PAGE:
I never went to finishing school and I was never given formal lessons on social grace, but when I was growing up, it was impolite to call anyone before 8am in the morning and after 9pm at night unless it was an emergency. Of course back then mobile phones hadn’t been invented and a ringing telephone woke up the entire household. We didn’t start eating until everyone had their food, although my family didn’t really observe this rule at home. Even when mobile phones entered the picture, it was considered bad manners to receive calls during a meal.
These days, it seems like anything goes. You can call after midnight, you can eat and leave first, you can take calls and ignore your companion during a meal, and nothing is said. It seems like all the rules on social grace have gone out the window. Or perhaps it is just another sign that times are a-changing once again.
I will never forget this story that my grandfather once told me… When he was a young man, wearing a tie was very important. Not having one on was like being improperly dressed. One day, he was out with a friend when they saw a girl his friend was keen on. Since they were casually dressed without their ties, his friend wanted to hide so the young lady wouldn’t see him because he was too embarrassed to be seen.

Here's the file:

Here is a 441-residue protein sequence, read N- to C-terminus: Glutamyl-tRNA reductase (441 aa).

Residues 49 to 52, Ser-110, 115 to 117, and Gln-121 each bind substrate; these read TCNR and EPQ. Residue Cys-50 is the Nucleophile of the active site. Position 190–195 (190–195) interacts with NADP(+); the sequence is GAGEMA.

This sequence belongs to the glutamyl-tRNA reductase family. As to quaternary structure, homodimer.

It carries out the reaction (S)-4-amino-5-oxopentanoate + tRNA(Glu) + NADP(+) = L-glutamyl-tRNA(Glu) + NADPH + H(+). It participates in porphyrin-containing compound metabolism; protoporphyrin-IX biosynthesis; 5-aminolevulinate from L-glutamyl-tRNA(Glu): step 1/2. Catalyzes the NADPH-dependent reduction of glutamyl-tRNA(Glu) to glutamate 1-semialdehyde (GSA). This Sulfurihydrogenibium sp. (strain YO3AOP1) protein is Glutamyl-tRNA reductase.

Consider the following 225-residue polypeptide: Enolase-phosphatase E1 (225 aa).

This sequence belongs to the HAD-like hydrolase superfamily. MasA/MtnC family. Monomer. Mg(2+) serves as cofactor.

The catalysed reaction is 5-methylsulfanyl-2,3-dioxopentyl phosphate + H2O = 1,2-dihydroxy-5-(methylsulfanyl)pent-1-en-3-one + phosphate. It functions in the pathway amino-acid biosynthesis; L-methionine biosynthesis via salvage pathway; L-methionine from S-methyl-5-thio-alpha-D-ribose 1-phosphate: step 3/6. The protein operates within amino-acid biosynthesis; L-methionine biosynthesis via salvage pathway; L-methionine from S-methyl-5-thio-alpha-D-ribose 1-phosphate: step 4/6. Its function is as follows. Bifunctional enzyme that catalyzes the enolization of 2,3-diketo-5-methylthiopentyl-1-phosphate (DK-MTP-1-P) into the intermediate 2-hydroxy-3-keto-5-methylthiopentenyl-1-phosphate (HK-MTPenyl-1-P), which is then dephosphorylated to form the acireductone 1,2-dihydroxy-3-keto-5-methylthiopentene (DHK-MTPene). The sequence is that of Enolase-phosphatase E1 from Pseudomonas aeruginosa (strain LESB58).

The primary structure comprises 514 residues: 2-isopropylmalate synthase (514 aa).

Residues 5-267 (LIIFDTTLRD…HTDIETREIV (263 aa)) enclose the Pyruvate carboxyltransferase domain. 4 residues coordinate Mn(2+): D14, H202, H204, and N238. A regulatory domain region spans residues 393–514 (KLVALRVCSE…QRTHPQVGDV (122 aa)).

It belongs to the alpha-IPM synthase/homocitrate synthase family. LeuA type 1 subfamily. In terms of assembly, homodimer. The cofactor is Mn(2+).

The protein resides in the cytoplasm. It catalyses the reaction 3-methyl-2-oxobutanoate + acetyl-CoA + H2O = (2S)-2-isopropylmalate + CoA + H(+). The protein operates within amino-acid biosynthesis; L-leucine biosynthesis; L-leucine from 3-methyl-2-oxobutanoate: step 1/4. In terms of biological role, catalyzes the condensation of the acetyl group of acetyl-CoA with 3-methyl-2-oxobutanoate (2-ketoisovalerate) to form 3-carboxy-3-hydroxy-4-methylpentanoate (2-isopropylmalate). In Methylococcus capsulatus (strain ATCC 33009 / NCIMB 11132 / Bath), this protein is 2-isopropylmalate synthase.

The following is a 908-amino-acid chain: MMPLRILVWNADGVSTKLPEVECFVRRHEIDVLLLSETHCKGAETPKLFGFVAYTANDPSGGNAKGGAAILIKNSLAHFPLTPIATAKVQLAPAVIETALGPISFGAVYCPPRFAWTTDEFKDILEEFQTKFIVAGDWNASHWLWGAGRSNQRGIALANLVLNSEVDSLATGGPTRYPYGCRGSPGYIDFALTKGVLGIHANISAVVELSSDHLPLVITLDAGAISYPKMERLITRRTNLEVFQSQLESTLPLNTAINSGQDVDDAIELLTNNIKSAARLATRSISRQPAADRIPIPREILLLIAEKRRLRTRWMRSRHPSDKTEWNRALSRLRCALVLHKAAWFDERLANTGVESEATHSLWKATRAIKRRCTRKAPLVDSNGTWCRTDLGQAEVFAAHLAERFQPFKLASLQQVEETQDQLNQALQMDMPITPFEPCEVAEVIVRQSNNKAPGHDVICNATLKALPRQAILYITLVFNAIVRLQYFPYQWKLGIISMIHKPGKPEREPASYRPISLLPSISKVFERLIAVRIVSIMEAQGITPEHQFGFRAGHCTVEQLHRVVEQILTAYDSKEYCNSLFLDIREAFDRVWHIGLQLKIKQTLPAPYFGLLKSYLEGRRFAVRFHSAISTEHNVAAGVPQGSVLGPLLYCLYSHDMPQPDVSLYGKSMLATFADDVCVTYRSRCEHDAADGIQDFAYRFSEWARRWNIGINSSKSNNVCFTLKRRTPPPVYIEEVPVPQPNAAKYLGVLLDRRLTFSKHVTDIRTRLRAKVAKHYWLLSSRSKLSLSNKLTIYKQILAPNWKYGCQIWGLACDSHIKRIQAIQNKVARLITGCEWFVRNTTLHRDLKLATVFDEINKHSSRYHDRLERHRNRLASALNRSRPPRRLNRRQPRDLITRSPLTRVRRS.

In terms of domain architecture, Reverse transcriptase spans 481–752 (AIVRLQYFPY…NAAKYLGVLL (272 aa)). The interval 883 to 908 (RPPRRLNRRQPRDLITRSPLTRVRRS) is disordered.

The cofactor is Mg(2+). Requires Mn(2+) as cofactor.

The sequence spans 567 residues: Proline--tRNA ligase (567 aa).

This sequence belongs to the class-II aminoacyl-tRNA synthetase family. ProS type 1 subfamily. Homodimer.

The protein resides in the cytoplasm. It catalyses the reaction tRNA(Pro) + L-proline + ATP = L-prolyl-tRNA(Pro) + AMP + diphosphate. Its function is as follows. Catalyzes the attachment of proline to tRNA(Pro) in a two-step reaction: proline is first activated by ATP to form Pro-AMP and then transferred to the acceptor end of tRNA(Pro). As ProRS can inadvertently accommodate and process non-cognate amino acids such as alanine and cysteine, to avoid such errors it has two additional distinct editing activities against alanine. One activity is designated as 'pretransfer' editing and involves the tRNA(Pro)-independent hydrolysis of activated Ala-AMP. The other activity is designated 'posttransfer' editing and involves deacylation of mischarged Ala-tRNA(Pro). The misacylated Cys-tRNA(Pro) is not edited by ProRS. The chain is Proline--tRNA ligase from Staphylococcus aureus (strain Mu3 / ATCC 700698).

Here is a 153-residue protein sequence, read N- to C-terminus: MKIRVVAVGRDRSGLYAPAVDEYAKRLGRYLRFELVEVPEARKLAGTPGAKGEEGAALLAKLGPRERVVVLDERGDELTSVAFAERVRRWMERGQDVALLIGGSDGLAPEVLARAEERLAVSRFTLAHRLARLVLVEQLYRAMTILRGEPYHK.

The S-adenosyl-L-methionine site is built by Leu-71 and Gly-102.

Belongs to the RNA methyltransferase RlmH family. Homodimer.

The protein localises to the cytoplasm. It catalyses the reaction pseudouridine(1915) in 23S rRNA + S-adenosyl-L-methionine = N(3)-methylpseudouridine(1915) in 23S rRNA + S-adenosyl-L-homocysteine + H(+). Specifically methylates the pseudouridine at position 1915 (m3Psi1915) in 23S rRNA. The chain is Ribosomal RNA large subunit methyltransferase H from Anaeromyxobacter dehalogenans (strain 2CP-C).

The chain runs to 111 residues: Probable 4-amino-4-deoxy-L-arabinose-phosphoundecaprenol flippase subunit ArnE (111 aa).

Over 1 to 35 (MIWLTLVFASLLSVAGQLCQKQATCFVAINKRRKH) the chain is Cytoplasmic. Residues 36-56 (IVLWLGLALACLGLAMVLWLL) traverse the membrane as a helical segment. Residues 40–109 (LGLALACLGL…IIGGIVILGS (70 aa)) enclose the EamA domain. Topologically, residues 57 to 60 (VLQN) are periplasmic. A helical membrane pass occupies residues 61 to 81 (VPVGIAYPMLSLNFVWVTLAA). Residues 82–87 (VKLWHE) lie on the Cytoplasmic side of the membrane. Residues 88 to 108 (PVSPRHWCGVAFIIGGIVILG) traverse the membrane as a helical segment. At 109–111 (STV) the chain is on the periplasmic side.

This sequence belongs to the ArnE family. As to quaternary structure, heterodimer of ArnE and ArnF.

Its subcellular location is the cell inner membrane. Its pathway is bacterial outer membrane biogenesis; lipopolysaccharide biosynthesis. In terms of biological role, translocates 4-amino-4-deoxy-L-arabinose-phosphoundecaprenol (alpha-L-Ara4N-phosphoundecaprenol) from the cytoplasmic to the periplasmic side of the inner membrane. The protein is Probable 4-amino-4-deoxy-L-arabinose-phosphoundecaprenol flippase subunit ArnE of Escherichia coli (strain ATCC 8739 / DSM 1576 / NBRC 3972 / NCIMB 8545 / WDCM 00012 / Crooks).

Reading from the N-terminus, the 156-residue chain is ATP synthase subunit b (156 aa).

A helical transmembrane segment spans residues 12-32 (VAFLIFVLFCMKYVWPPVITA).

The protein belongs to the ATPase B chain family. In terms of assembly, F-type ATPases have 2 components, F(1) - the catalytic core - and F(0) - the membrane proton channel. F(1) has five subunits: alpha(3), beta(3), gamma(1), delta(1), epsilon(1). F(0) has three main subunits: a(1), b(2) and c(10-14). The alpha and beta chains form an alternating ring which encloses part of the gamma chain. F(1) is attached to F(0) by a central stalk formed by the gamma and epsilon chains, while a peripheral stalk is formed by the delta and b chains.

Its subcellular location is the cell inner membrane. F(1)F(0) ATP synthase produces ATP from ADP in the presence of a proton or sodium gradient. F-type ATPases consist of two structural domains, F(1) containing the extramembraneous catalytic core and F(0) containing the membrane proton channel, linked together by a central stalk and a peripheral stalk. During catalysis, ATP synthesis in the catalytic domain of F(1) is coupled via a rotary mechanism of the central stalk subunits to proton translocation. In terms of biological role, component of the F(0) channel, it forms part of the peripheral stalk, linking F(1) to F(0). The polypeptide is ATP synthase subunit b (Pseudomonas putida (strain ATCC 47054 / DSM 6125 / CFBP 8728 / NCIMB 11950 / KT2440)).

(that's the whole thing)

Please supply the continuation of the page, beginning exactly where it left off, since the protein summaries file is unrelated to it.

When I was in Uni, one of our lecturers told us that during his time, any student who attended a lecture without a tie would have be thrown out. How times have changed since then.
The rules are changing with every new generation and it seems we are getting more and more relaxed about them. So relaxed that we don’t realise how bad it’s gotten until we see pictures like these:
It seems that teaching our kids to say “please”, “thank you”, and “sorry’ isn’t really enough. Some parents have realised how bad it’s gotten that they have started sending their children to etiquette classes for children. Other parents believe that etiquette lessons should begin at home since we all know about the power of leading by example – it’s monkey see, monkey do, after all. As a mother of unruly kids at the dinner table, I identify completely with parents who are too embarrassed to eat out with their children. These days, I wear my extra-thick skin whenever I take the boys out and try to serve up an extra dose of manners on the side. Although I don’t think we need to specifically send our children for formal lessons, I do believe that social graces are important life skills all children should possess. Like all things that children learn, I believe that lessons should begin at home…
Here are some terrific articles on teaching social graces to your children:
- 10 by 10: 10 Social Graces Every Child Should Know by Age 10
- Mind Your Manners: Tips for Teaching Children Better Social Graces
- Rude Busters – once your child has mastered the basics, this is a good site to look at for more.
- Teaching Kids Manners by Family Education – this is a another good site for covering topics beyond the basics.
Books on teaching children social graces: